Thursday, April 17, 2014





DA to contact DEP for WB fuel investigation

Stefanie Salavantis did not know state department looked into missing gas


January 04. 2014 10:59PM

By - jlynott@civitasmedia.com






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WILKES-BARRE — The state Department of Environmental Protection will be the next stop in the ongoing criminal investigation of thousands of gallons of fuel missing from the city storage tanks.


Luzerne County District Attorney Stefanie Salavantis said Friday that the local DEP will be contacted after The Times Leader informed her that no one from her office has yet to ask the department for records or documents relating to DEP’s investigation completed in July 2012, around the same time she began her probe.


“We had no idea that DEP was involved,” Salavantis said. “We are definitely following up on that.”


DEP inspected the city’s tanks in July 2012 after the newspaper ran a story that the city could not account for nearly 18,000 gallons of fuel pumped at the city’s Department of Public Works yard on North Pennsylvania Avenue over a seven month period. DEP determined there was no leakage from the tanks that city is permitted to have, but that there was poor record keeping, a violation of the underground tank storage compliance program.


“We haven’t received any subpoena requests for information or even a phone call,” said Colleen Connolly, a DEP spokeswoman. A subpoena would not be needed because the district attorney’s office is a law enforcement agency, Connolly said Friday. “We’d give it to them.”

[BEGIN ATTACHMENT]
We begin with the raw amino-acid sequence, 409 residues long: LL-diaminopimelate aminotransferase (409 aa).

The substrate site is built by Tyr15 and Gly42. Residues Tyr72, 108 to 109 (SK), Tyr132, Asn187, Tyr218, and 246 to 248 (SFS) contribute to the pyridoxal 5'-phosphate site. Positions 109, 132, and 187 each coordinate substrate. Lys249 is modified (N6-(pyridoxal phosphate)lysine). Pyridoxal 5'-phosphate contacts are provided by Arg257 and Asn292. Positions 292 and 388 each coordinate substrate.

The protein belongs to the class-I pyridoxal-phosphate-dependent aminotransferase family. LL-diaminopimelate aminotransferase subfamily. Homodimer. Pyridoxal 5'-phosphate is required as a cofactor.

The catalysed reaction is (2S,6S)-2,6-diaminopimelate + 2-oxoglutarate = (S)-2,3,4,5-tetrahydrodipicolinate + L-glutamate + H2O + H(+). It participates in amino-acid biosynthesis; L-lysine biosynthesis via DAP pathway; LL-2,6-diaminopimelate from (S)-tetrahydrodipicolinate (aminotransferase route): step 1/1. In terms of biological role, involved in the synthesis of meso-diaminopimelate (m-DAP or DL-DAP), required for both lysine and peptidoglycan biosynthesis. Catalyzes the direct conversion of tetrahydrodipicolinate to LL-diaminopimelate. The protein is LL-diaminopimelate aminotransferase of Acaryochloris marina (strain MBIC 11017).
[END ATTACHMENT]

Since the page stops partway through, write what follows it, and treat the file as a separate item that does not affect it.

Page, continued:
In addition to the DEP, the state Department of Revenue investigated and found that the city could not account for approximately 67,000 gallons of fuel dispensed between July 1, 2010 and June 30, 2012. The Department of Revenue levied a $23,0189 tax because the city purchased the gasoline and diesel fuels tax free. The department also charged a $2,301 penalty and $599 in interest after its investigation concluded the city failed to keep appropriate records and could not show that the fuel was used for municipal purposes.


The city paid the state $25,919 and appealed the assessment, arguing it was excessive. It added that it kept poor records, but most of the undocumented fuel was used for municipal purposes. Mayor Tom Leighton, who was photographed pumping fuel into a sport utility vehicle at the DPW yard, admitted he did not fill out fuel logs, but used the fuel for city business.


The Department of Revenue denied the city’s appeal in June of last year.


Salavantis has extended her investigation due to additional interviews, the latest one conducted Thursday. She said detectives from her office have spoken with numerous people, including many DPW employees. Her office continues to receive the names of people to question and she said she will follow up in order to do a complete and thorough investigation.




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